As permafrost thaws due to climate change, the tundra ecosystem is experiencing rapid change. Plant and animal species that are not native to tundra lands have begun to venture further north, creating increased competition in the ecosystem. Plus, the absence of permafrost can cause the landscape to change dramatically, creating land erosion and the disappearance of lakes.
Preventing Global Warming
Permafrost and the tundra landscapes it creates is one of Earth’s methods for reducing the amount of carbon in the atmosphere. Permafrost stops the decay of plant matter, which reduces the number of greenhouse gases released each year. Around half of the world’s organic carbon soil is found in tundra landscapes.
Dead plant matter in other biomes is consumed by microbes during the process of decay. The byproduct of decay is carbon dioxide and methane released by these microbes. Permafrost shelters plant and animal matter from decay, preventing greenhouse gases from being released.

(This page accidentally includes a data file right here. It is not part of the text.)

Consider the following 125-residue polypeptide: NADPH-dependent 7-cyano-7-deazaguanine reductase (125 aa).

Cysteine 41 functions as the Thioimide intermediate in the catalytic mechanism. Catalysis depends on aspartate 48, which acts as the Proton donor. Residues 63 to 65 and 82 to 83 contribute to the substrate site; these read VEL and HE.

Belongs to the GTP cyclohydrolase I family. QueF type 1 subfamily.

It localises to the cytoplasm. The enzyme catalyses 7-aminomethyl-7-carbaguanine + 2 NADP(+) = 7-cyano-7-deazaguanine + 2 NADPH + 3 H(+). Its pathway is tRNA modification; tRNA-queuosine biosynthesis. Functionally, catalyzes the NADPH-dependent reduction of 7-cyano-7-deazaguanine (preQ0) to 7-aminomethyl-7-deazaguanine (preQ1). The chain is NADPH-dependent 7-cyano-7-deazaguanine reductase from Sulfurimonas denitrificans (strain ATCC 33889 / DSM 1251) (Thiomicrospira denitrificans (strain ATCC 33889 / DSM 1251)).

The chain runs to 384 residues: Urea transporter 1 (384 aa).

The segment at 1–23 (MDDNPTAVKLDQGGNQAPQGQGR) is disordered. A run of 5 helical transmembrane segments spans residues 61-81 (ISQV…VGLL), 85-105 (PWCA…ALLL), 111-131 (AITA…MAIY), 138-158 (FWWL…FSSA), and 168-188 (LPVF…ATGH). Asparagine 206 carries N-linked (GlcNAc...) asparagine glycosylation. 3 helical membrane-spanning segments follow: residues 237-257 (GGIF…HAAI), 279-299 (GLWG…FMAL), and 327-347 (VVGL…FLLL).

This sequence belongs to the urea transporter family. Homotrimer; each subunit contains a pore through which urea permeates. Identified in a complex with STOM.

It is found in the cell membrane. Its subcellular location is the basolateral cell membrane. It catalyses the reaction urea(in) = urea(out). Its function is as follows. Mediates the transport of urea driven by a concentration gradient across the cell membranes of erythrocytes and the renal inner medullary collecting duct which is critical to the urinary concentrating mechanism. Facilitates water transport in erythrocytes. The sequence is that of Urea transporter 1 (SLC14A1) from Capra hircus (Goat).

However, as more permafrost melts, more organic matter is exposed to decay. This means tundra landscapes that once acted as a carbon sink are now acting as carbon contributors.
Providing Access to Biological History
Permafrost provides scientists with the opportunity to look into the Earth’s biological past. The frozen layers of sediment preserve plants and animals of the past and give scientists the opportunity to observe specimens that have experienced very little decay. Permafrost does such an excellent job of preventing decay that even DNA has been preserved and collected by scientists in specimen and soil samples.